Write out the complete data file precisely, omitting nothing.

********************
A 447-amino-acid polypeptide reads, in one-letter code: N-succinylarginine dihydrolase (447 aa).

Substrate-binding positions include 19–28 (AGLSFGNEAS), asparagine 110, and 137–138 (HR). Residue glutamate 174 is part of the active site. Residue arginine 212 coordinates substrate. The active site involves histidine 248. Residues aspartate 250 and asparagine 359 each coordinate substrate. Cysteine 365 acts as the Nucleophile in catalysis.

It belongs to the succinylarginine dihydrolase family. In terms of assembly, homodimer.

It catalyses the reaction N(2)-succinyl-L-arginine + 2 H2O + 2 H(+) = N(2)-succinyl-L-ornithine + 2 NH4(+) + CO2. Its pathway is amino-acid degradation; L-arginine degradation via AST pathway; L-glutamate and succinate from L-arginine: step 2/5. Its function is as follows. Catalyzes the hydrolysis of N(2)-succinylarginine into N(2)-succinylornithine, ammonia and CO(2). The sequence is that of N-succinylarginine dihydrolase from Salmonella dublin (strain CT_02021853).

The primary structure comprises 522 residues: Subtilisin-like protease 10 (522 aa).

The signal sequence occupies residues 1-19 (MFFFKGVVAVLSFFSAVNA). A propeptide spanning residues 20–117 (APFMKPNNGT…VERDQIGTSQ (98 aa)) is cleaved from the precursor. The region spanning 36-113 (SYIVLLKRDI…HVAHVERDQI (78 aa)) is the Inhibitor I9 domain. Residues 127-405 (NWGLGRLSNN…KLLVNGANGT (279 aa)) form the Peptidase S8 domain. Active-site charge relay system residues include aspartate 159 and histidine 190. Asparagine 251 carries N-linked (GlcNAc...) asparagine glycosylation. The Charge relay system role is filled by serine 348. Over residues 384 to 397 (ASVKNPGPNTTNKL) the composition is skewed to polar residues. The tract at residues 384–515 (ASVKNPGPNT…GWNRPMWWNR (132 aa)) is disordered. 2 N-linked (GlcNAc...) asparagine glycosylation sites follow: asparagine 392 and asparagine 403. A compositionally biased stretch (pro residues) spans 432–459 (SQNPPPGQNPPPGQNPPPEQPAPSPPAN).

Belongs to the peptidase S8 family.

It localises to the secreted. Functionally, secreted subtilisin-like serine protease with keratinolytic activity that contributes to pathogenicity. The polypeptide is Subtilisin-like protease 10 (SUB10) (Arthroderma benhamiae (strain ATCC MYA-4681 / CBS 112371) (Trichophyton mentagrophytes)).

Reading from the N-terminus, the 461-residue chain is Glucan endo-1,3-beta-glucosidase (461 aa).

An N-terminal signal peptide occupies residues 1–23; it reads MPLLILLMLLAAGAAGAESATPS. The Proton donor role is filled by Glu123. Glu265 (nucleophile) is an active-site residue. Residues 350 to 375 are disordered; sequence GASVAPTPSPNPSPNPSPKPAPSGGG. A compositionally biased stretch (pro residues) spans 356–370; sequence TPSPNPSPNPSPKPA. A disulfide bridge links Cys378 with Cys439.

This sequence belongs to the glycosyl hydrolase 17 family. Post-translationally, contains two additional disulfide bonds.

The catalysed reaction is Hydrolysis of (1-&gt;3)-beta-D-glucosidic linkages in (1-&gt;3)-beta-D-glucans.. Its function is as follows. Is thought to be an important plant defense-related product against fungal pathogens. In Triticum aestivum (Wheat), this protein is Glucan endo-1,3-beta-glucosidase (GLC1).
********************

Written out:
A 447-amino-acid polypeptide reads, in one-letter code: N-succinylarginine dihydrolase (447 aa).

Substrate-binding positions include 19–28 (AGLSFGNEAS), asparagine 110, and 137–138 (HR). Residue glutamate 174 is part of the active site. Residue arginine 212 coordinates substrate. The active site involves histidine 248. Residues aspartate 250 and asparagine 359 each coordinate substrate. Cysteine 365 acts as the Nucleophile in catalysis.

It belongs to the succinylarginine dihydrolase family. In terms of assembly, homodimer.

It catalyses the reaction N(2)-succinyl-L-arginine + 2 H2O + 2 H(+) = N(2)-succinyl-L-ornithine + 2 NH4(+) + CO2. Its pathway is amino-acid degradation; L-arginine degradation via AST pathway; L-glutamate and succinate from L-arginine: step 2/5. Its function is as follows. Catalyzes the hydrolysis of N(2)-succinylarginine into N(2)-succinylornithine, ammonia and CO(2). The sequence is that of N-succinylarginine dihydrolase from Salmonella dublin (strain CT_02021853).

The primary structure comprises 522 residues: Subtilisin-like protease 10 (522 aa).

The signal sequence occupies residues 1-19 (MFFFKGVVAVLSFFSAVNA). A propeptide spanning residues 20–117 (APFMKPNNGT…VERDQIGTSQ (98 aa)) is cleaved from the precursor. The region spanning 36-113 (SYIVLLKRDI…HVAHVERDQI (78 aa)) is the Inhibitor I9 domain. Residues 127-405 (NWGLGRLSNN…KLLVNGANGT (279 aa)) form the Peptidase S8 domain. Active-site charge relay system residues include aspartate 159 and histidine 190. Asparagine 251 carries N-linked (GlcNAc...) asparagine glycosylation. The Charge relay system role is filled by serine 348. Over residues 384 to 397 (ASVKNPGPNTTNKL) the composition is skewed to polar residues. The tract at residues 384–515 (ASVKNPGPNT…GWNRPMWWNR (132 aa)) is disordered. 2 N-linked (GlcNAc...) asparagine glycosylation sites follow: asparagine 392 and asparagine 403. A compositionally biased stretch (pro residues) spans 432–459 (SQNPPPGQNPPPGQNPPPEQPAPSPPAN).

Belongs to the peptidase S8 family.

It localises to the secreted. Functionally, secreted subtilisin-like serine protease with keratinolytic activity that contributes to pathogenicity. The polypeptide is Subtilisin-like protease 10 (SUB10) (Arthroderma benhamiae (strain ATCC MYA-4681 / CBS 112371) (Trichophyton mentagrophytes)).

Reading from the N-terminus, the 461-residue chain is Glucan endo-1,3-beta-glucosidase (461 aa).

An N-terminal signal peptide occupies residues 1–23; it reads MPLLILLMLLAAGAAGAESATPS. The Proton donor role is filled by Glu123. Glu265 (nucleophile) is an active-site residue. Residues 350 to 375 are disordered; sequence GASVAPTPSPNPSPNPSPKPAPSGGG. A compositionally biased stretch (pro residues) spans 356–370; sequence TPSPNPSPNPSPKPA. A disulfide bridge links Cys378 with Cys439.

This sequence belongs to the glycosyl hydrolase 17 family. Post-translationally, contains two additional disulfide bonds.

The catalysed reaction is Hydrolysis of (1-&gt;3)-beta-D-glucosidic linkages in (1-&gt;3)-beta-D-glucans.. Its function is as follows. Is thought to be an important plant defense-related product against fungal pathogens. In Triticum aestivum (Wheat), this protein is Glucan endo-1,3-beta-glucosidase (GLC1).